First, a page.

Clearly the Europeans and US have used their intervention to support the rebels. This is a controversial position, given the specifically neutral nature of the UN resolution which eventually was supported by the whole security council. There is little doubt that a resolution would not have been supported by Russia and China if regime change had been an express goal. However, Europe and the US have seized on the "all reasonable force" clause, to justify regime change as a the ultimate ideal resolution to the threat to civilians. The Libyan regime has however, not accepted that human rights abuses occurred during its suppression of protests which triggered the uprising, and made no moves to retire of it's own volition.

One thing is certain that once such an uprising has begun, an authoritarian regime like Libya would have to eliminate the threat to its control, so regardless of the merits of either side, the status quo cannot be maintained. Given the violent suppression of the protests which triggered the uprising, it seems clear that Europe has decided that a fresh leadership is the preferred option, and it is hoped that a democratic government determined by the people, rather than imposed upon the people, will be the outcome. The US is only to willing to support such reform, to remove an old enemy.

The conflict, continued for many months, with each side gaining and losing territory repeatedly. In recent weeks, however, an international consensus has developed recognising the rebels as the true government of Libya, and frozen funds were made available to them, along with training and support from European powers.

The turning point was when the the rebels secured the strategic oil refinery and ports in the middle of the country. This weakened the old regime by cutting off access to fuel.

In the last few days, all towns and cities outside of Tripoli have been secured by the rebel forces, most notably Libya's second town of Zawiya in western Libya taken on Thursday. Resistance from the old regime was reported weaker, culminating in tonight's reports of rebels in the old regime's capital of Tripoli. There are however, still some Gadaffi forces marauding through the country and the situation is far from certain.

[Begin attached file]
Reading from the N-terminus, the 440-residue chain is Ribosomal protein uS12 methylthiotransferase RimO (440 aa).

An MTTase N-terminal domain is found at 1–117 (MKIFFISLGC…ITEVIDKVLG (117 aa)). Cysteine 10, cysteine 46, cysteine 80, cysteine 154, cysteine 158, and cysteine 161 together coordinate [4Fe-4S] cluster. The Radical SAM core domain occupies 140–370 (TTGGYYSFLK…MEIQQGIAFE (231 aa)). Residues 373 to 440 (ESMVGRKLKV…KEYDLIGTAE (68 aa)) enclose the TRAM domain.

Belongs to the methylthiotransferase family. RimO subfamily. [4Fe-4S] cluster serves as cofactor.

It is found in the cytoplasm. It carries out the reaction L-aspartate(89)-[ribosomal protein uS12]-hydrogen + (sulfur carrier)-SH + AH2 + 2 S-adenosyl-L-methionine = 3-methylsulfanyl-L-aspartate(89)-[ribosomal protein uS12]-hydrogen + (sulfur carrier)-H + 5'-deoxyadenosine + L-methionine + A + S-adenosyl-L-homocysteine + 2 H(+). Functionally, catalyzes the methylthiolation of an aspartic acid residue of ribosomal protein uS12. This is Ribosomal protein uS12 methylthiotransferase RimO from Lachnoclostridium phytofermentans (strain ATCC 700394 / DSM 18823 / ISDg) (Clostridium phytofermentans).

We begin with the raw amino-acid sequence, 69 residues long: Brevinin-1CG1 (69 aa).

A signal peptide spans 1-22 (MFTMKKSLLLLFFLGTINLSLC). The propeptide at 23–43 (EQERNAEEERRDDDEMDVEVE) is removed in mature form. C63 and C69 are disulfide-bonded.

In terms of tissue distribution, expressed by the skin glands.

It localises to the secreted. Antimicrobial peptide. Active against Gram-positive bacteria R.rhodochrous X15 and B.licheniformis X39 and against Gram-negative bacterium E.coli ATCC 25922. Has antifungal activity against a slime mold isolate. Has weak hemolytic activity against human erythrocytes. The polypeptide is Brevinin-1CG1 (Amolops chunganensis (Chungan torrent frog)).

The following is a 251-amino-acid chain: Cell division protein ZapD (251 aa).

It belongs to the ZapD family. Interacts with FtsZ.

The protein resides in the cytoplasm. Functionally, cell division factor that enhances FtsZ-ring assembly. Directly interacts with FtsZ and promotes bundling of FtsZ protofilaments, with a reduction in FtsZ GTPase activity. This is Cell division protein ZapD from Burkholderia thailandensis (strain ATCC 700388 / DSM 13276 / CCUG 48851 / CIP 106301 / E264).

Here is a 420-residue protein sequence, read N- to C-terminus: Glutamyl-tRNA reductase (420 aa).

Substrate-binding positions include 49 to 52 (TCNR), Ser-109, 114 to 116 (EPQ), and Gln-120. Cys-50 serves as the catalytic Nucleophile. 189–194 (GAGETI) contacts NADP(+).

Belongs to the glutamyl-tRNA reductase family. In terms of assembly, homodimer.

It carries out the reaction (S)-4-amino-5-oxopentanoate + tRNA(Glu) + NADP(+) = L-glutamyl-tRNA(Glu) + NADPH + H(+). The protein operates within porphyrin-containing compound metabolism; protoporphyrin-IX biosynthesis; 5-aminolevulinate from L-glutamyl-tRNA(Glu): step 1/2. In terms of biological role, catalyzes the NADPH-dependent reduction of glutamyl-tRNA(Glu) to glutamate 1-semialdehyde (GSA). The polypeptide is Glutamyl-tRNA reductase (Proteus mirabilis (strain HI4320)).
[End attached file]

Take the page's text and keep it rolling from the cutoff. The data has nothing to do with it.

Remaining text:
Rebels have reported surrounded Mitiga, a military airbase in the Tajourah district of Tripoli, and gun fire has been heard throughout the city. Local reports say that local young people have also surged onto the streets as they broke fast during the holy month of Ramadan. The regime is not going to go without a fight though, and snipers are stationed on roofs throughout the city.

It is likely that reports by Ibrahim Musa, spokesman for the Libyan government of the rebels executing loyalists in captured towns are true; this is almost as inevitable as the execution of rebels by Gadaffi loyalists. This is the true tragedy of any armed revolution the world over, and this is the reason why democracy, is the only way forward. In a democracy a revolution occurs at the stroke of millions of pens, as the people vote. However, where tyrants grip power with a firm hand, democracy is a luxury that has to be fought for.

Syria, another dictatorship, has also faced protests at the authoritarian regime, and has also been conducting crackdowns on protesters. As evidence mounts regarding atrocities, western nations have condemned the regime there, and called for the UN to take action. However intervention is unlikely. The inconvenient truth is that the military of that country it too powerful for western nations to overcome. Change will only be able to come from within, and some would argue that is a good thing.

In the 'West', democracy was also hard won, after centuries of dictatorship through the monarchy and colonial systems. Eventually, deprivation, abuse, and war, lead each country to democracy, as it became impossible to impose autocratic rule on the masses. For some countries this required a bloody revolution, but others, including the United Kingdom, recognised the inevitability of popular rule, and evolved towards a bloodless democracy. Hopefully others will follow the same model.